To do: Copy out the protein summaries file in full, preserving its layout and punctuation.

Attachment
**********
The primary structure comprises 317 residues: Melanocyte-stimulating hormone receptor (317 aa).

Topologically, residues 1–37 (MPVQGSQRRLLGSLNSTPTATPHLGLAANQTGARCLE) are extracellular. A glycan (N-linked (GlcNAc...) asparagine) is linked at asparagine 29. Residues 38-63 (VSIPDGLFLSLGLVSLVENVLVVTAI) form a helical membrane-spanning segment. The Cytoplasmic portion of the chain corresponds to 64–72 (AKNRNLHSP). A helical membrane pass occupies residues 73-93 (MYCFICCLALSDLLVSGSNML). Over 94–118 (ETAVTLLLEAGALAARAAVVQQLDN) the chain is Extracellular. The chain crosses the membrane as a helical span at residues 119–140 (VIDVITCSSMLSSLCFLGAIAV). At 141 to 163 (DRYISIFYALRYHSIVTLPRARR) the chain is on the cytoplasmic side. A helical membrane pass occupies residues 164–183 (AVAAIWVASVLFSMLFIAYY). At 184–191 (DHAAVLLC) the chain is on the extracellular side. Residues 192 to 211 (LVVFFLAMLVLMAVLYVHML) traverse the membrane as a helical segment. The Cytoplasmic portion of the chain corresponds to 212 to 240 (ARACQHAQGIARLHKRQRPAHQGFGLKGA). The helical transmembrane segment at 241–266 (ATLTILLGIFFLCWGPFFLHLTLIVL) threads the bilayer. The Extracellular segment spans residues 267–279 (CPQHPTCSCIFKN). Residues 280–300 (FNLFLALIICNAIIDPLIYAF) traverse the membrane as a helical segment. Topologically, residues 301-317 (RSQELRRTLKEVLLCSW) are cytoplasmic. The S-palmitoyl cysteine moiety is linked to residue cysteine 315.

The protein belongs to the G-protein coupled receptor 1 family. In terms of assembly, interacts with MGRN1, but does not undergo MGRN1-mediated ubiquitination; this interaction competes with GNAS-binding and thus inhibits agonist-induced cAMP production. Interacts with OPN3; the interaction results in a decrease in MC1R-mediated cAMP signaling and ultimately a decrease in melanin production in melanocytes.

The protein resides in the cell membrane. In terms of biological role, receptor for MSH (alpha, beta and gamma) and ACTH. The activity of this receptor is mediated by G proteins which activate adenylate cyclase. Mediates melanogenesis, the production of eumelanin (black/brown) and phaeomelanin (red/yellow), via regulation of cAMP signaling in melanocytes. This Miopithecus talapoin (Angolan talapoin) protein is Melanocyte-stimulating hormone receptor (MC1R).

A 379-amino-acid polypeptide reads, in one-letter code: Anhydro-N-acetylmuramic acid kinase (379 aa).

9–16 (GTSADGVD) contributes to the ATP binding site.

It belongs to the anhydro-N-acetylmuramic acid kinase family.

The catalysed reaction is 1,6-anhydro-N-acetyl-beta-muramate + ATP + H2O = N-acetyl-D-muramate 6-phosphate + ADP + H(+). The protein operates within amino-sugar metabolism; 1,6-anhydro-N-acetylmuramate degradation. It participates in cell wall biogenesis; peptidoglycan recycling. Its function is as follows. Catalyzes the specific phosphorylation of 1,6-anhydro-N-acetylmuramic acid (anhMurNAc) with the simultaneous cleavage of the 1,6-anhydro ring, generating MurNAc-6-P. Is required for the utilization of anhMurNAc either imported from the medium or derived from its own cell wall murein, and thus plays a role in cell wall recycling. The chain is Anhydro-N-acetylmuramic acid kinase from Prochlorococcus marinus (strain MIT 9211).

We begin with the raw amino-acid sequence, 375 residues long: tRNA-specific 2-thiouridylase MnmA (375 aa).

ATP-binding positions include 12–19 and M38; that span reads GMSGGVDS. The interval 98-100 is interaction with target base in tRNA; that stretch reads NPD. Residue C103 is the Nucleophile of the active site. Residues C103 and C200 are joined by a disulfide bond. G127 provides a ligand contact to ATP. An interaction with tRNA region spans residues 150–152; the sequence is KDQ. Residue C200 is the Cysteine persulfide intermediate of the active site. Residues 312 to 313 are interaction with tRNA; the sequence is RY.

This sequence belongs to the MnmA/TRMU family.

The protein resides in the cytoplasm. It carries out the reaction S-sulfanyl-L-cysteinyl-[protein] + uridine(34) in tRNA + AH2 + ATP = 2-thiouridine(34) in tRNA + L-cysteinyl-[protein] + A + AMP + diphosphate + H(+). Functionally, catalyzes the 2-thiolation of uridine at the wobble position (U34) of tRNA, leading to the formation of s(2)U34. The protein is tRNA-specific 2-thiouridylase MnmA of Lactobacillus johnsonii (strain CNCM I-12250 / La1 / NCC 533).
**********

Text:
The primary structure comprises 317 residues: Melanocyte-stimulating hormone receptor (317 aa).

Topologically, residues 1–37 (MPVQGSQRRLLGSLNSTPTATPHLGLAANQTGARCLE) are extracellular. A glycan (N-linked (GlcNAc...) asparagine) is linked at asparagine 29. Residues 38-63 (VSIPDGLFLSLGLVSLVENVLVVTAI) form a helical membrane-spanning segment. The Cytoplasmic portion of the chain corresponds to 64–72 (AKNRNLHSP). A helical membrane pass occupies residues 73-93 (MYCFICCLALSDLLVSGSNML). Over 94–118 (ETAVTLLLEAGALAARAAVVQQLDN) the chain is Extracellular. The chain crosses the membrane as a helical span at residues 119–140 (VIDVITCSSMLSSLCFLGAIAV). At 141 to 163 (DRYISIFYALRYHSIVTLPRARR) the chain is on the cytoplasmic side. A helical membrane pass occupies residues 164–183 (AVAAIWVASVLFSMLFIAYY). At 184–191 (DHAAVLLC) the chain is on the extracellular side. Residues 192 to 211 (LVVFFLAMLVLMAVLYVHML) traverse the membrane as a helical segment. The Cytoplasmic portion of the chain corresponds to 212 to 240 (ARACQHAQGIARLHKRQRPAHQGFGLKGA). The helical transmembrane segment at 241–266 (ATLTILLGIFFLCWGPFFLHLTLIVL) threads the bilayer. The Extracellular segment spans residues 267–279 (CPQHPTCSCIFKN). Residues 280–300 (FNLFLALIICNAIIDPLIYAF) traverse the membrane as a helical segment. Topologically, residues 301-317 (RSQELRRTLKEVLLCSW) are cytoplasmic. The S-palmitoyl cysteine moiety is linked to residue cysteine 315.

The protein belongs to the G-protein coupled receptor 1 family. In terms of assembly, interacts with MGRN1, but does not undergo MGRN1-mediated ubiquitination; this interaction competes with GNAS-binding and thus inhibits agonist-induced cAMP production. Interacts with OPN3; the interaction results in a decrease in MC1R-mediated cAMP signaling and ultimately a decrease in melanin production in melanocytes.

The protein resides in the cell membrane. In terms of biological role, receptor for MSH (alpha, beta and gamma) and ACTH. The activity of this receptor is mediated by G proteins which activate adenylate cyclase. Mediates melanogenesis, the production of eumelanin (black/brown) and phaeomelanin (red/yellow), via regulation of cAMP signaling in melanocytes. This Miopithecus talapoin (Angolan talapoin) protein is Melanocyte-stimulating hormone receptor (MC1R).

A 379-amino-acid polypeptide reads, in one-letter code: Anhydro-N-acetylmuramic acid kinase (379 aa).

9–16 (GTSADGVD) contributes to the ATP binding site.

It belongs to the anhydro-N-acetylmuramic acid kinase family.

The catalysed reaction is 1,6-anhydro-N-acetyl-beta-muramate + ATP + H2O = N-acetyl-D-muramate 6-phosphate + ADP + H(+). The protein operates within amino-sugar metabolism; 1,6-anhydro-N-acetylmuramate degradation. It participates in cell wall biogenesis; peptidoglycan recycling. Its function is as follows. Catalyzes the specific phosphorylation of 1,6-anhydro-N-acetylmuramic acid (anhMurNAc) with the simultaneous cleavage of the 1,6-anhydro ring, generating MurNAc-6-P. Is required for the utilization of anhMurNAc either imported from the medium or derived from its own cell wall murein, and thus plays a role in cell wall recycling. The chain is Anhydro-N-acetylmuramic acid kinase from Prochlorococcus marinus (strain MIT 9211).

We begin with the raw amino-acid sequence, 375 residues long: tRNA-specific 2-thiouridylase MnmA (375 aa).

ATP-binding positions include 12–19 and M38; that span reads GMSGGVDS. The interval 98-100 is interaction with target base in tRNA; that stretch reads NPD. Residue C103 is the Nucleophile of the active site. Residues C103 and C200 are joined by a disulfide bond. G127 provides a ligand contact to ATP. An interaction with tRNA region spans residues 150–152; the sequence is KDQ. Residue C200 is the Cysteine persulfide intermediate of the active site. Residues 312 to 313 are interaction with tRNA; the sequence is RY.

This sequence belongs to the MnmA/TRMU family.

The protein resides in the cytoplasm. It carries out the reaction S-sulfanyl-L-cysteinyl-[protein] + uridine(34) in tRNA + AH2 + ATP = 2-thiouridine(34) in tRNA + L-cysteinyl-[protein] + A + AMP + diphosphate + H(+). Functionally, catalyzes the 2-thiolation of uridine at the wobble position (U34) of tRNA, leading to the formation of s(2)U34. The protein is tRNA-specific 2-thiouridylase MnmA of Lactobacillus johnsonii (strain CNCM I-12250 / La1 / NCC 533).